State Regulators Share Perspectives on Implementing Energy Policy

Advanced Grid Institute (AGI) welcomed Commissioner David Danner and Commissioner Ann Rendahl, from the Washington Utilities and Transportation Commission, and Technical Manager Kiera Zitelman from the National Association of Regulatory Utility Commissioners (NARUC) on AGI Industry Day. The panelists were invited to speak at the session, “Implementing Energy Policy Activities: State Regulators and State Government Perspectives.”  

The Washington Utilities and Transportation Commission regulates 5-10% of state’s economy. Their mission is to provide affordable, safe, reliable, and clean energy and to ensure benefits are distributed equitably.  

Commissioner Danner explained that there are more technological changes in the last 10 years than there were in the 100 years before that, and more technological change in 3 years than in the last 10 years.  

“In the 1960’s our job was pretty straight forward. Global warming wasn’t something we worried about,” said Danner. “Today we are going through a huge energy transformation. We have to focus on carbon reduction, managing technological advances, and knowing what they are, while our mission stays the same.”  

He explained that as technology continues to advance, regulators will need to rely more on technologists and scientists as they work on resource planning.  

“As we go forward, the work you do is increasingly important and the communication we have with you is also important. [AGI] is about sharing best practices, talking about developments and what the world is doing, so know how important you are to the work we do,” Danner said to the audience of students, professors, researchers, and industry partners.  

Commissioner Rendahl talked about new legislation and the Washington Utilities and Transportation Commission’s role in understanding the rules, guidelines, and creating processes to implement them. She also talked about the importance of an interconnected grid for energy trading.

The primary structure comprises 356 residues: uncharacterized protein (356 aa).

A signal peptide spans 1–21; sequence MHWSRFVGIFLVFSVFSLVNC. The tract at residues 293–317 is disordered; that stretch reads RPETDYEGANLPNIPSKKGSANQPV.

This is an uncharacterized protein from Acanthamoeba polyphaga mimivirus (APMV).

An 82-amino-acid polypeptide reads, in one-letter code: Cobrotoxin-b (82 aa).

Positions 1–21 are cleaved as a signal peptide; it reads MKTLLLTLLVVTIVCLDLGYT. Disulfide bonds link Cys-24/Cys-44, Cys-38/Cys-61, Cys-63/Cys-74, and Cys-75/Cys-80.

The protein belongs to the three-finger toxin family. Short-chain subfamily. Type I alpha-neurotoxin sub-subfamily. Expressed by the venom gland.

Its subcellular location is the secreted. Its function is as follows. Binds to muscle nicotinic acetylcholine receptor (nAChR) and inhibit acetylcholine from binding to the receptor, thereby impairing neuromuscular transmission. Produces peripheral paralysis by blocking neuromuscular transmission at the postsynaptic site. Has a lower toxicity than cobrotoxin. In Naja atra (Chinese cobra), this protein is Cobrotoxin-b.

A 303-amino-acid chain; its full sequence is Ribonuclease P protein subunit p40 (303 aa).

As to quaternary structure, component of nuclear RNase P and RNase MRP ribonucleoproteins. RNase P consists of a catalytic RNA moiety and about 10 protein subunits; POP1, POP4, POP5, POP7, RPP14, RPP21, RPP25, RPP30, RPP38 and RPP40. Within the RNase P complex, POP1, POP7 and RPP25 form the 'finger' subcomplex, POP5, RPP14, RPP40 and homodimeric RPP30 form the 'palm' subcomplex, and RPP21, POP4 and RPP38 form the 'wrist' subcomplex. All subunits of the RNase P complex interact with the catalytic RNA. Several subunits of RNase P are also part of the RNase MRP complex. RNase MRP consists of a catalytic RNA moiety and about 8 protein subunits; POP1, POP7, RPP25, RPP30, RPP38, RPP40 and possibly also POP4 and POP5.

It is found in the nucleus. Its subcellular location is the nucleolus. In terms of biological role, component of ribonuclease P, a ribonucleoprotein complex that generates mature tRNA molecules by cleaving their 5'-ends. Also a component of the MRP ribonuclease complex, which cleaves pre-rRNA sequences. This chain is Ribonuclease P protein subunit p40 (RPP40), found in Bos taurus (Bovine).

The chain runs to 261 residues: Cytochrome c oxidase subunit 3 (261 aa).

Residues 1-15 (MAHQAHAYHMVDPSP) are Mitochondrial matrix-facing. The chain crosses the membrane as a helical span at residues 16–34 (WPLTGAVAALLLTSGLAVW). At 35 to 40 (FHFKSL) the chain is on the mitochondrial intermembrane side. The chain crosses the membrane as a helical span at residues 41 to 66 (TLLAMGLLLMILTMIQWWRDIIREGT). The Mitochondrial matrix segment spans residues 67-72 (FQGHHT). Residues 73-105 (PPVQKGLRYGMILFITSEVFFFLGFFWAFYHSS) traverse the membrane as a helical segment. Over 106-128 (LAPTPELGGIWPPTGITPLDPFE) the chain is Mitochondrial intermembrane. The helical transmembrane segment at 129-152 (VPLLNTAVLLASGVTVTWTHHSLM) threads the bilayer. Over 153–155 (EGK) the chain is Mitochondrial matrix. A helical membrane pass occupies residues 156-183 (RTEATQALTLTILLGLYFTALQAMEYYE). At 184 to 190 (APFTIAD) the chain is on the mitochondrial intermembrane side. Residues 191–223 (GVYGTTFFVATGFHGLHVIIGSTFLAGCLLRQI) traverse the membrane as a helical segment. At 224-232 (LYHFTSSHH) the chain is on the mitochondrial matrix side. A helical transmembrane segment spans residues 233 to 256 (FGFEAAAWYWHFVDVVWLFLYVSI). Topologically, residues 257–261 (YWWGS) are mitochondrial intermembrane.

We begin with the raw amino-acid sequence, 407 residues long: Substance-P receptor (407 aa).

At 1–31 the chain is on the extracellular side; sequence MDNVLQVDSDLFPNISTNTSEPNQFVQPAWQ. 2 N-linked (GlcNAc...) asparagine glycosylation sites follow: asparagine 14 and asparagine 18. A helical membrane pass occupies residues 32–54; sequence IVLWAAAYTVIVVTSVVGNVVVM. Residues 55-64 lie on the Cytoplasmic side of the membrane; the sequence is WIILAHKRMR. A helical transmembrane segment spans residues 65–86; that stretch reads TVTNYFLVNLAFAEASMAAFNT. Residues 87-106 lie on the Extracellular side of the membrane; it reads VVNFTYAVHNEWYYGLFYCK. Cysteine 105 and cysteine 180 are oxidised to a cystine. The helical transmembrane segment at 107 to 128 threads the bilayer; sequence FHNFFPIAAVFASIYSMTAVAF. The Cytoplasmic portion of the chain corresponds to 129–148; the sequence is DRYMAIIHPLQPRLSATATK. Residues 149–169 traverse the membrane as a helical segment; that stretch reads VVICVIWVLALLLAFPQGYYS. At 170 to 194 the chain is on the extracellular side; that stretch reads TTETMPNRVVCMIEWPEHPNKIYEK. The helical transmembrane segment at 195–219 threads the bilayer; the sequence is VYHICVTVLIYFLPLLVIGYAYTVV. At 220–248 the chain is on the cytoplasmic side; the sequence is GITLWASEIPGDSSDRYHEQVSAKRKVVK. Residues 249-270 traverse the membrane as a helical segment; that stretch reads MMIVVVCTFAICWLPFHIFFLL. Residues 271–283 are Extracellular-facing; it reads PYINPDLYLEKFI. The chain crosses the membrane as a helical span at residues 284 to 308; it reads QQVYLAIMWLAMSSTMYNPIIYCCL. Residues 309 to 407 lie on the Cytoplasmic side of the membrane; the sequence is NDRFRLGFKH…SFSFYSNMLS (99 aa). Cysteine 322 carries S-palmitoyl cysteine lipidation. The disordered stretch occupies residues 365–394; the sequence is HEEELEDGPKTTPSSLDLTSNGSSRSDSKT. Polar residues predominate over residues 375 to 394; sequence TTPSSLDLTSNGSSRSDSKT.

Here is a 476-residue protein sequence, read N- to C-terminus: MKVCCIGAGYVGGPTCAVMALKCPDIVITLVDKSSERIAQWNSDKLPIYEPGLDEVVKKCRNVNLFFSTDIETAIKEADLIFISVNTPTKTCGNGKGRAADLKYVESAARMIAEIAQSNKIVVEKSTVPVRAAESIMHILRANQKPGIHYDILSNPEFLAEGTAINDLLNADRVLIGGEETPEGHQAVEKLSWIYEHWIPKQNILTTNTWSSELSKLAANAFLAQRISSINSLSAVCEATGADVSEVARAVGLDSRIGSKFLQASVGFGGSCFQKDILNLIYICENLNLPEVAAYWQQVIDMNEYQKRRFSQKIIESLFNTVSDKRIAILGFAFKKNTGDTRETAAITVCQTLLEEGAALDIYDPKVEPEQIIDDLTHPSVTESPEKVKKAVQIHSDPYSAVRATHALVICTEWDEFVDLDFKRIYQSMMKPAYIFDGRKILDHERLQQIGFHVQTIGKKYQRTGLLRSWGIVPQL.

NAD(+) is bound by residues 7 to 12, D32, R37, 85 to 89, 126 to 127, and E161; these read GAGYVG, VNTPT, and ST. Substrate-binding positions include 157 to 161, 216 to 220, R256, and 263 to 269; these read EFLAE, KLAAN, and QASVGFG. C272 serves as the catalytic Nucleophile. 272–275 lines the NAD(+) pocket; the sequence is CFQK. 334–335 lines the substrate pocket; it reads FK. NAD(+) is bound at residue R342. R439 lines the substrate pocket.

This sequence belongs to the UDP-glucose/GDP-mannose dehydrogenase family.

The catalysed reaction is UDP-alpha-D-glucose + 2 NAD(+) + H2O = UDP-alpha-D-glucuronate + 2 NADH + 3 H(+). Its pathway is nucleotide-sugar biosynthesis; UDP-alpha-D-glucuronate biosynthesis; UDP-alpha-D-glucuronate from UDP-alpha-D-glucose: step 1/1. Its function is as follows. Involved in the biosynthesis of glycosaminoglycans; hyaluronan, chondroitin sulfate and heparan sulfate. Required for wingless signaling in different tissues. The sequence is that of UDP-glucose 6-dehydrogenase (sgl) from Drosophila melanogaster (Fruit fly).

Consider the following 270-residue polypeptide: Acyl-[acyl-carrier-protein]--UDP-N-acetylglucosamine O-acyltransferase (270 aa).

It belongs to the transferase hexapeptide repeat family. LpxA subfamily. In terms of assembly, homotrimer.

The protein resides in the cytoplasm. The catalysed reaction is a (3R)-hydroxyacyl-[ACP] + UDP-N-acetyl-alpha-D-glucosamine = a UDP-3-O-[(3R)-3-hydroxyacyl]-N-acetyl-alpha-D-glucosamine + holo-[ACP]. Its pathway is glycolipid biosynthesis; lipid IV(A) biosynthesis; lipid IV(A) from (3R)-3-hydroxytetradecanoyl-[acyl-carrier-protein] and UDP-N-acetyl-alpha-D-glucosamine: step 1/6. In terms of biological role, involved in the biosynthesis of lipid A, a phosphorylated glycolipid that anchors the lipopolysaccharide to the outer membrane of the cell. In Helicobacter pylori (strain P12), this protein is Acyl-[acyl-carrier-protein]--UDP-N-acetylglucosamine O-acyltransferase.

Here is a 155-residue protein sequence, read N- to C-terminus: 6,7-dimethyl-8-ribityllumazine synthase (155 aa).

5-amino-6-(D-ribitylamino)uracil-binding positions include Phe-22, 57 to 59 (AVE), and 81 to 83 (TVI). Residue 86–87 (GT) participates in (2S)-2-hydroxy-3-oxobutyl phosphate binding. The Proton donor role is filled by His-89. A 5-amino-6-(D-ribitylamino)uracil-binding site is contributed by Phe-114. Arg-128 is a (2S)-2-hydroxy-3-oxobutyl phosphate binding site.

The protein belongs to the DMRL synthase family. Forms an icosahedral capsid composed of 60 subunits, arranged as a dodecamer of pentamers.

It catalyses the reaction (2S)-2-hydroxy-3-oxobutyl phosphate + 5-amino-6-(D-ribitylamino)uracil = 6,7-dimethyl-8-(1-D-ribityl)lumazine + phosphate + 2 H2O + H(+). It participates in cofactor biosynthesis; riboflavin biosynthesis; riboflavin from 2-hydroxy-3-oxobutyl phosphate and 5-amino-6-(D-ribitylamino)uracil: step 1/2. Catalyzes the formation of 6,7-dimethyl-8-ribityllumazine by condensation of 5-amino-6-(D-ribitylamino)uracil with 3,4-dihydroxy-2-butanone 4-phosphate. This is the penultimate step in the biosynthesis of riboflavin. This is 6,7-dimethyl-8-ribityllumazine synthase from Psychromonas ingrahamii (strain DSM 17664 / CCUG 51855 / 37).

“The nature of how energy is generated is more variable. There is so much going on and so much changing. In order for each individual utility to manage all changes, they need to be more connected and rely on neighbors more,” said Rendhal.   

“As regulators we are all trying to make sure utilities can engage in this, make sure customers benefit, costs don’t increase unreasonably, and that markets are created with efficiency,” she said.  

Zitelman joined the panel conversation with a perspective from the NARUC-NASEO (National Association of Energy Officials) Microgrids State Working Group, funded by the Department of Energy. She spoke about their recent publication, “State Microgrid Policy, Programmatic, and Regulatory Framework.” 

To help encourage proactive thinking and increase stakeholder understanding, the publication focuses on the development of microgrid strategies and gives examples of microgrid programs and regulatory processes based on examples of different state efforts.  

“We want to share across states when there are programs others can learn from,” said Zitelman.  

As the nation and states move closer toward clean energy goals, collaboration and communication between researchers, technologists, industry, and stakeholders is essential for implementing energy policy.  

A recording of the session as well as shared slides are available on the AGI website. 

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